Many programs in various parts of the country have developed valuable connecting activities which have contributed greatly to their success.  Three representative examples include:
      Craftsmanship 2000 is a four-year skilled metalworking program started in 1992 by the Tulsa, Oklahoma Metropolitan Chamber of Commerce in partnership with the Tulsa Public Schools, the Tulsa Technology Center (formerly the local “vo-tech"), Tulsa Junior College, and a number of employers.  Craftsmanship 2000's connecting activities have enabled them to provide stipends and bonuses to students paid for by employers.

    The impetus for this program came from the Hilti Corporation, a manufacturer of metal fasteners headquartered in Liechtenstein.  Hilti established its western hemisphere headquarters in Tulsa in 1980, then could not find the quality of craft employees it was used to in Europe.  In 1990, Hilti arranged for a group of Tulsa Chamber members and their spouses to visit European apprenticeship programs.  Discussions based on this experience led in 1992 to the first group of 16 high school juniors in Craftsmanship 2000.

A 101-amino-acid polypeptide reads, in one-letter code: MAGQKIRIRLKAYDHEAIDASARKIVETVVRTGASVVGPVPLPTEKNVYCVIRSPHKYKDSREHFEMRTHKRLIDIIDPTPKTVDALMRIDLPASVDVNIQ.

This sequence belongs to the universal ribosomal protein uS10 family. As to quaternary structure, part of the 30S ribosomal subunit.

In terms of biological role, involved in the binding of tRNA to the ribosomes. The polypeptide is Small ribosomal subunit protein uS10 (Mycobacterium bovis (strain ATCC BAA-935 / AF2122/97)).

Selection for the program depends on a combination of achievement, aptitude and interest tests.  During their junior and senior years in high school, Craftsmanship 2000 participants spend eight hours a day at the Technology Center--four hours in academic classes and four in the machine shop.  They are taught a rigorous, outcome-based curriculum by a team of high school and Technology Center instructors.  Each student receives a stipend, furnished by employers, and works full time in the summer at a participating firm.  After graduation, many go on to Tulsa Junior College and earn an associate's degree.  The college awards the apprentices 25 credit hours for their Craftsmanship 2000 experience after they complete 12 units on the campus.